SFF said...

Ah, great list of music.

I always have me a major supply of Prince on hand if needed.

Like you, I hadn't listened to my Hart CDs in years. I'm enjoying them for the moment. It will be ephemeral I'm sure, but I do really enjoy some of his selections.

And thank you L13.

Gents, while we're on the subject, here is a run down of my general playlist of late either while driving in the car and listening to the self-made CDs or listening to the ipod for a run.

My son is mostly on board with me so we've been leaning to the heavier stuff. He prefers it and I enjoy it immensely too.

Led Zeppelin [Misty Mountain, Stairway, Immigrant Song - you name it]
Soundgarden [basically Superunknown]
STP [Sour Girl and other assorted classics]
Smashing Pumpkins [1979, Disarm, etc..]
Emiliani Torrini [icelandic singer ... beautiful voice]
Iceland's Of Monsters And Men
Mumford And Sons
Corey Hart
The Offspring
That about covers it at the moment.
You both have a great weekend.

Unknown said...

Wow, and here I thought only people in Canada knew of Corey Hart. Growing up in the Great White North we were inundated with Hart videos 24/7 when he hit it big. I haven't listened to his stuff in ages but I do remember when he exploded in Canada.

And thank you for pointing out the striking similarities between him and David Duchovny! It is downright eerie how much they look like each other.

Now, if you wanna really dig deep into '80s Canadian pop music, you should do something on Gowan! : )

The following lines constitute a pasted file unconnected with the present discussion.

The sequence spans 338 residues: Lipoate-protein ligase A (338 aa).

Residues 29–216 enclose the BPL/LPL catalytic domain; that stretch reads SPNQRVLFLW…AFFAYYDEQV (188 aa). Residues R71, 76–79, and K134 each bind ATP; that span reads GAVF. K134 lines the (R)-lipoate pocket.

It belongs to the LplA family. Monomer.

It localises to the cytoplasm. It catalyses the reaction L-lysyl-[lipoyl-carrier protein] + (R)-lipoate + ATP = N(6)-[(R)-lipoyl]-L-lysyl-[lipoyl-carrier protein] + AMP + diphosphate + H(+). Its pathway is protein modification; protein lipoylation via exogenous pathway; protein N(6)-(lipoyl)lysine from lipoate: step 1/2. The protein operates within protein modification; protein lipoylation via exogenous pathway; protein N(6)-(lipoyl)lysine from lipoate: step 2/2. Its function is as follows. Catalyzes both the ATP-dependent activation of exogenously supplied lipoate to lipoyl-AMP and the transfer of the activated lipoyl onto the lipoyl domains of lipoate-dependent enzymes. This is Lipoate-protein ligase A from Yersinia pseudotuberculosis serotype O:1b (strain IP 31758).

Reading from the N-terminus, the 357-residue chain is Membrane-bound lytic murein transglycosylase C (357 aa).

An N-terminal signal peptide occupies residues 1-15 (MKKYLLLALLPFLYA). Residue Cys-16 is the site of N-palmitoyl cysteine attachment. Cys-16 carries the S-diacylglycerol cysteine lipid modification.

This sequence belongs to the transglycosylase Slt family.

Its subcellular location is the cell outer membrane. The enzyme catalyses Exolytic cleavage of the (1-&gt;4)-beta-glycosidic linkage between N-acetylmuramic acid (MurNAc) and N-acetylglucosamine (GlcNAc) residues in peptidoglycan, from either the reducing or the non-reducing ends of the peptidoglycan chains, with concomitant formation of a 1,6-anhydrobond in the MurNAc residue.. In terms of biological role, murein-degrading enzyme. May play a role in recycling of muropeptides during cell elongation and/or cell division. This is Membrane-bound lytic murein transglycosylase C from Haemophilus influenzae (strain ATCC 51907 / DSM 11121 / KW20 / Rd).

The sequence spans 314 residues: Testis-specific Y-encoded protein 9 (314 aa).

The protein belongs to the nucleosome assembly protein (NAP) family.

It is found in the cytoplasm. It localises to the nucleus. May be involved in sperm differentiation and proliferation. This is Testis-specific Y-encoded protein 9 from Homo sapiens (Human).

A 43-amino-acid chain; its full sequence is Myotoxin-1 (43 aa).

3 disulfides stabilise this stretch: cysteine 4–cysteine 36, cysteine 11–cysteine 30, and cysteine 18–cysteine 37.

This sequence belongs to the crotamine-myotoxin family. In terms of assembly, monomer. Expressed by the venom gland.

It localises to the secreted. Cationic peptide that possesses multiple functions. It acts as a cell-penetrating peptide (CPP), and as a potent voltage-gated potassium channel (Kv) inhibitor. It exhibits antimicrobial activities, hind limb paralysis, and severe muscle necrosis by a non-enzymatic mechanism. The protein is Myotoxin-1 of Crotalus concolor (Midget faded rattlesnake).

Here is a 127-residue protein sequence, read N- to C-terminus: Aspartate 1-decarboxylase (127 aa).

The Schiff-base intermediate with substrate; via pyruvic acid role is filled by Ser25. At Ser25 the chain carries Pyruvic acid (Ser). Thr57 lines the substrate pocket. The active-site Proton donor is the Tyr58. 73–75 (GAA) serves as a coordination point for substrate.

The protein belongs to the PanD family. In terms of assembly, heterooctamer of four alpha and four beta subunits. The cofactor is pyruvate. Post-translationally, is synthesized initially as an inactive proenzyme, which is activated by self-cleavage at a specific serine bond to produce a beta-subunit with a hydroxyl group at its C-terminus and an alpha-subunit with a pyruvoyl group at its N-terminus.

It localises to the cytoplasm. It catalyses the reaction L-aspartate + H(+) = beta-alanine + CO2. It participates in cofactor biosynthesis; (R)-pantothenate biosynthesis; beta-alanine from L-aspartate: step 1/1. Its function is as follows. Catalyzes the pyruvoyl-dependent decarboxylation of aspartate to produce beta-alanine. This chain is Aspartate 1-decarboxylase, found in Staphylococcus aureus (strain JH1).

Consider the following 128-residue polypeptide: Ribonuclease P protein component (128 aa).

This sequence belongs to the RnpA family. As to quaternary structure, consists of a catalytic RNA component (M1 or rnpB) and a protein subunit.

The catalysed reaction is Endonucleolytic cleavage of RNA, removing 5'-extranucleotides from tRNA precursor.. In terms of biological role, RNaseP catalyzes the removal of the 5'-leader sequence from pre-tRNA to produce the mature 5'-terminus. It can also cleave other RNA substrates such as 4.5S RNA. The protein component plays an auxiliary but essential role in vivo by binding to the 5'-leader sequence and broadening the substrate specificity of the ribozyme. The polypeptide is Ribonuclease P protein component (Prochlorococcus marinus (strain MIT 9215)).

SFF said...

Ha. J.D. That's funny. Yes, I woould have to admit my Canadian music affections are devoid of Gowan.

Off the top of my head I can go as far as Rush and Moving Pictures. Great work.

Glass Tiger not so much, but don't forget me when I'm gone.

Oh and the fantastic Safety Dance by Men Without Hats!

Cheers pal. Loved your Megaforce piece despite never having seen it. I guess it looked cheesy to me even as a kid.

Anonymous said...

First of all, the pout. Second, the hair. Third, the white t-shirt.

I have made this connection long, long before you did. If you put Corey Hart in one Fly Chamber and David Duchovny in the other you get David Duchovny singing Sunglasses and Corey Hart Californicating in X-Files with Gillian Anderson.

Anonymous said...

Boy in the X-Box.

SFF said...

That's pretty funny. I like that.

Yeah, it was one of those things I always noticed about the two and how closely they resembled one another. Finally thought I'd write an amusing post about it.